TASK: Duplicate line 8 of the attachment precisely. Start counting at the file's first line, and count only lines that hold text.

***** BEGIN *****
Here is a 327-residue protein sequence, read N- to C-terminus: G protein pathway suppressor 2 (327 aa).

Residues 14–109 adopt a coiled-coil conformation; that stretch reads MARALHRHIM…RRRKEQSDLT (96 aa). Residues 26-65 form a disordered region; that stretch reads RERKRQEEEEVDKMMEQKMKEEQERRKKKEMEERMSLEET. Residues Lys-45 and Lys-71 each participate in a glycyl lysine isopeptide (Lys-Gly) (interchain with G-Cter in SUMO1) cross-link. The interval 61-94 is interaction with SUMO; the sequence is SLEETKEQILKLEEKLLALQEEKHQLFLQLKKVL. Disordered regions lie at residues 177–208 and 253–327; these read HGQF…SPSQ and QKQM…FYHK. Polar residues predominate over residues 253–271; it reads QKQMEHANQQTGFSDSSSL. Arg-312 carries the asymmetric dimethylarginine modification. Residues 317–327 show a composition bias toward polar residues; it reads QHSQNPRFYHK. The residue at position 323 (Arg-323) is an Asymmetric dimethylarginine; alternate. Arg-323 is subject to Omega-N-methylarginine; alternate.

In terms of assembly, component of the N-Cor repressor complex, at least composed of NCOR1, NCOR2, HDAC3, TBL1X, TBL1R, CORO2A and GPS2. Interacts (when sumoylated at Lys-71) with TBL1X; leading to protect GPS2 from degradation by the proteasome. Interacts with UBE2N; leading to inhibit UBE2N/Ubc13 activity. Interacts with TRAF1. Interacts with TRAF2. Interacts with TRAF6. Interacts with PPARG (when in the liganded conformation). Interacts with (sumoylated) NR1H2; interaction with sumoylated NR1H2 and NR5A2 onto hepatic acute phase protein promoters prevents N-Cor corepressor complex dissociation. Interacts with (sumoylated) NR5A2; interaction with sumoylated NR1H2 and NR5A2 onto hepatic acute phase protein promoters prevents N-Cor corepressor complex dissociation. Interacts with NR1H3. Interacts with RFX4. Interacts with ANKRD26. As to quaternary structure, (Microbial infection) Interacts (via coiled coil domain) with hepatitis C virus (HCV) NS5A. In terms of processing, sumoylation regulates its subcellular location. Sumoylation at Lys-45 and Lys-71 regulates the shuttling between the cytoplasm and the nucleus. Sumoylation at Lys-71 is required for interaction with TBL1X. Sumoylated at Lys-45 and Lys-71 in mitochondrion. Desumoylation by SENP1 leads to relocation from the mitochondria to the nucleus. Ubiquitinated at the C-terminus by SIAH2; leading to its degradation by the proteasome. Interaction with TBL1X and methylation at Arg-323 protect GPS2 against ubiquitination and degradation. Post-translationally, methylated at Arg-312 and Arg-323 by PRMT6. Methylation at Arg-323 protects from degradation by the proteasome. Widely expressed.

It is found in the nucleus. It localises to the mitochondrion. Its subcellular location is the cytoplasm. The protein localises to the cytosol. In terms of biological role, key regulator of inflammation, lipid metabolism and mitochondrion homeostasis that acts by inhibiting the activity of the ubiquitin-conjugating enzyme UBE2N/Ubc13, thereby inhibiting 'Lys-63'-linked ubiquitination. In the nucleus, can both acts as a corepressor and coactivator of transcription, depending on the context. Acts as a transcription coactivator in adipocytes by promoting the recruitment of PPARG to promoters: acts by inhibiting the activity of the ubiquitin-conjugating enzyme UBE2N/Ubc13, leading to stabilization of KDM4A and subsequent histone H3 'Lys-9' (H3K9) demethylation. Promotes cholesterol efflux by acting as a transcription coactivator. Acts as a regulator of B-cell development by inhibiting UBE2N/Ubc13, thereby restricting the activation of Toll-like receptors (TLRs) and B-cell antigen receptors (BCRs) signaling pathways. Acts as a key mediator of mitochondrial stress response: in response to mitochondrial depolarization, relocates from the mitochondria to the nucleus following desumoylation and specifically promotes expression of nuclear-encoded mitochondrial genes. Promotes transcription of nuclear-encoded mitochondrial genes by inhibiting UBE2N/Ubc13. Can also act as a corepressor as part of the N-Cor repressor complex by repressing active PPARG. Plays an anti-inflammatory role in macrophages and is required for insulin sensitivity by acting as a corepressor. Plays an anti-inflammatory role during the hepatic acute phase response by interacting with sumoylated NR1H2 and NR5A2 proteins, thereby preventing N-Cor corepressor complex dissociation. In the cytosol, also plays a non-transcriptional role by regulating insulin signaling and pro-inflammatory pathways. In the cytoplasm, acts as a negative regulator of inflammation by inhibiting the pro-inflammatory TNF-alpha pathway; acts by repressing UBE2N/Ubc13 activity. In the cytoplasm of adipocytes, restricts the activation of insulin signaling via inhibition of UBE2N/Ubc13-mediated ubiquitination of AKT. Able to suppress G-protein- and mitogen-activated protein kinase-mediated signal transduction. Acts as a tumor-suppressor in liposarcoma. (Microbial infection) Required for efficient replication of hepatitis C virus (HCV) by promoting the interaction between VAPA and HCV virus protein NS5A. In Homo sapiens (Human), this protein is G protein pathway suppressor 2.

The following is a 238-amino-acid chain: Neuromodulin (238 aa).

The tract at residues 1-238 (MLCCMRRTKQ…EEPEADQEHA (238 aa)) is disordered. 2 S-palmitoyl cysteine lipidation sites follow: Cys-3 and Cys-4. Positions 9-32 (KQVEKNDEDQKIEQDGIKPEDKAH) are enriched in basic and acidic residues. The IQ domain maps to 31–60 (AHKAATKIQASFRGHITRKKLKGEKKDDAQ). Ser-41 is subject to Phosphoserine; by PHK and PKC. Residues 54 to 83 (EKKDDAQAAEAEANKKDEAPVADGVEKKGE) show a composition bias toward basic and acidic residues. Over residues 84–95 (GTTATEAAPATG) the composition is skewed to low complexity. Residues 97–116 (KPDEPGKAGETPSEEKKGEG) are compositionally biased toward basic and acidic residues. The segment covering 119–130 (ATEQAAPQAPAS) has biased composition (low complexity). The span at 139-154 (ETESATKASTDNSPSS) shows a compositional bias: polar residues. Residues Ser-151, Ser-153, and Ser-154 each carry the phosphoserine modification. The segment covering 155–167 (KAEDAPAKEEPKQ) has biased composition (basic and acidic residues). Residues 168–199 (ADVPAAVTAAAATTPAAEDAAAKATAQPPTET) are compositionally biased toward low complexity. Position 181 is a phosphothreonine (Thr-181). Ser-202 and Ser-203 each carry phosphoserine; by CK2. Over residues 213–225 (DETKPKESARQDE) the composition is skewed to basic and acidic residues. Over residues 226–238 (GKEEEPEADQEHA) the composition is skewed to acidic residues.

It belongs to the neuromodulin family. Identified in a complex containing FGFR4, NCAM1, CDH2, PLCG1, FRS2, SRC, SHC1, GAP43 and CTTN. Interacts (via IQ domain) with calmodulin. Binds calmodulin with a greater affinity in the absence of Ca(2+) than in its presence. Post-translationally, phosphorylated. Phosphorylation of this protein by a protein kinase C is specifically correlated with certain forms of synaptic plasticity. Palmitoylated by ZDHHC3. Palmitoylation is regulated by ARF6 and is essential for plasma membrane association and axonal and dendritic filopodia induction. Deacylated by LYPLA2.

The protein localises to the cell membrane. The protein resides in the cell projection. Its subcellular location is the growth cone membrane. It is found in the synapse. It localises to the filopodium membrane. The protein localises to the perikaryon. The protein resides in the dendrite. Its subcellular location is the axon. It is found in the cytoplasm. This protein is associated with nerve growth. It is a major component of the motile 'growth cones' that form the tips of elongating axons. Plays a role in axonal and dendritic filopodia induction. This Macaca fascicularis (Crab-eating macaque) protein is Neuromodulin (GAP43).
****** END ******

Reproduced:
The protein localises to the cell membrane. The protein resides in the cell projection. Its subcellular location is the growth cone membrane. It is found in the synapse. It localises to the filopodium membrane. The protein localises to the perikaryon. The protein resides in the dendrite. Its subcellular location is the axon. It is found in the cytoplasm. This protein is associated with nerve growth. It is a major component of the motile 'growth cones' that form the tips of elongating axons. Plays a role in axonal and dendritic filopodia induction. This Macaca fascicularis (Crab-eating macaque) protein is Neuromodulin (GAP43).